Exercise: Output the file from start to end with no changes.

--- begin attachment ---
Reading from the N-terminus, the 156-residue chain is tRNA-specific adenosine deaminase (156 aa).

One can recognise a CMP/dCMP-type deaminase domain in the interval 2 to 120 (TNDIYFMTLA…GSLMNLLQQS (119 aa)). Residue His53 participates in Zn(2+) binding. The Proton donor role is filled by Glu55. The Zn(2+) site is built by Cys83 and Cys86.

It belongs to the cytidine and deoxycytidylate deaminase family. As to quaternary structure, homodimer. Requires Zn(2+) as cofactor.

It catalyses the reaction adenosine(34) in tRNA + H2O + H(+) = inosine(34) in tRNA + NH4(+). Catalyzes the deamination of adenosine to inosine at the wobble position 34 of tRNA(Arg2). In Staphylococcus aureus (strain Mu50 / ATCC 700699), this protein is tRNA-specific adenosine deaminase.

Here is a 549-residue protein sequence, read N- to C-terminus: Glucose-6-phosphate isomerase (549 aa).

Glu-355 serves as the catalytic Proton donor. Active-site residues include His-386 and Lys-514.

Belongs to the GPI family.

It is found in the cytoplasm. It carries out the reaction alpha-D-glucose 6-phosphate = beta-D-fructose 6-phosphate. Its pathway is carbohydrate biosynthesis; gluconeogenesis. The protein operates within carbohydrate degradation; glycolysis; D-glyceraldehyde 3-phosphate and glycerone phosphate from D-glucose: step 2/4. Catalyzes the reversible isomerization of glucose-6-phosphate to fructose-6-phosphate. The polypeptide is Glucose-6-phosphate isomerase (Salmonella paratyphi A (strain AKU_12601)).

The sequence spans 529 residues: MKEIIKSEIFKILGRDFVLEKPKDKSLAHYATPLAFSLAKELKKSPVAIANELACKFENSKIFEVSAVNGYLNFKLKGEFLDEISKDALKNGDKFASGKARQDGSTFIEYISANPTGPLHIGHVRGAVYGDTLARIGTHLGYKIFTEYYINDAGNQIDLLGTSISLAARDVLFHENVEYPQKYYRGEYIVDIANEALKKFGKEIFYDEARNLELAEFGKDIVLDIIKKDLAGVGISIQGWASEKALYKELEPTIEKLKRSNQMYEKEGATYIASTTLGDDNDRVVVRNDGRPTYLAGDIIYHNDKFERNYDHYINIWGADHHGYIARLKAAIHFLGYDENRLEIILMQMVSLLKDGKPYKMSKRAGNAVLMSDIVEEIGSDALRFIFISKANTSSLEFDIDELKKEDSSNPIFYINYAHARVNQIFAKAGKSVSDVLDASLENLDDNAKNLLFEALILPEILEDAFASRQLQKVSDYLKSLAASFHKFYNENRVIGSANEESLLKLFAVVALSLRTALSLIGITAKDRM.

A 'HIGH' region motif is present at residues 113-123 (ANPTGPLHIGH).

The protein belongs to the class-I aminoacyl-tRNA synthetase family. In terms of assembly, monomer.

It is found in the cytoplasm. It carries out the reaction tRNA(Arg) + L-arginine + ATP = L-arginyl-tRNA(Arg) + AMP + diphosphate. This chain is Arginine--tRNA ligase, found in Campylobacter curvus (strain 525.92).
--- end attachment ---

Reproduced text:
Reading from the N-terminus, the 156-residue chain is tRNA-specific adenosine deaminase (156 aa).

One can recognise a CMP/dCMP-type deaminase domain in the interval 2 to 120 (TNDIYFMTLA…GSLMNLLQQS (119 aa)). Residue His53 participates in Zn(2+) binding. The Proton donor role is filled by Glu55. The Zn(2+) site is built by Cys83 and Cys86.

It belongs to the cytidine and deoxycytidylate deaminase family. As to quaternary structure, homodimer. Requires Zn(2+) as cofactor.

It catalyses the reaction adenosine(34) in tRNA + H2O + H(+) = inosine(34) in tRNA + NH4(+). Catalyzes the deamination of adenosine to inosine at the wobble position 34 of tRNA(Arg2). In Staphylococcus aureus (strain Mu50 / ATCC 700699), this protein is tRNA-specific adenosine deaminase.

Here is a 549-residue protein sequence, read N- to C-terminus: Glucose-6-phosphate isomerase (549 aa).

Glu-355 serves as the catalytic Proton donor. Active-site residues include His-386 and Lys-514.

Belongs to the GPI family.

It is found in the cytoplasm. It carries out the reaction alpha-D-glucose 6-phosphate = beta-D-fructose 6-phosphate. Its pathway is carbohydrate biosynthesis; gluconeogenesis. The protein operates within carbohydrate degradation; glycolysis; D-glyceraldehyde 3-phosphate and glycerone phosphate from D-glucose: step 2/4. Catalyzes the reversible isomerization of glucose-6-phosphate to fructose-6-phosphate. The polypeptide is Glucose-6-phosphate isomerase (Salmonella paratyphi A (strain AKU_12601)).

The sequence spans 529 residues: MKEIIKSEIFKILGRDFVLEKPKDKSLAHYATPLAFSLAKELKKSPVAIANELACKFENSKIFEVSAVNGYLNFKLKGEFLDEISKDALKNGDKFASGKARQDGSTFIEYISANPTGPLHIGHVRGAVYGDTLARIGTHLGYKIFTEYYINDAGNQIDLLGTSISLAARDVLFHENVEYPQKYYRGEYIVDIANEALKKFGKEIFYDEARNLELAEFGKDIVLDIIKKDLAGVGISIQGWASEKALYKELEPTIEKLKRSNQMYEKEGATYIASTTLGDDNDRVVVRNDGRPTYLAGDIIYHNDKFERNYDHYINIWGADHHGYIARLKAAIHFLGYDENRLEIILMQMVSLLKDGKPYKMSKRAGNAVLMSDIVEEIGSDALRFIFISKANTSSLEFDIDELKKEDSSNPIFYINYAHARVNQIFAKAGKSVSDVLDASLENLDDNAKNLLFEALILPEILEDAFASRQLQKVSDYLKSLAASFHKFYNENRVIGSANEESLLKLFAVVALSLRTALSLIGITAKDRM.

A 'HIGH' region motif is present at residues 113-123 (ANPTGPLHIGH).

The protein belongs to the class-I aminoacyl-tRNA synthetase family. In terms of assembly, monomer.

It is found in the cytoplasm. It carries out the reaction tRNA(Arg) + L-arginine + ATP = L-arginyl-tRNA(Arg) + AMP + diphosphate. This chain is Arginine--tRNA ligase, found in Campylobacter curvus (strain 525.92).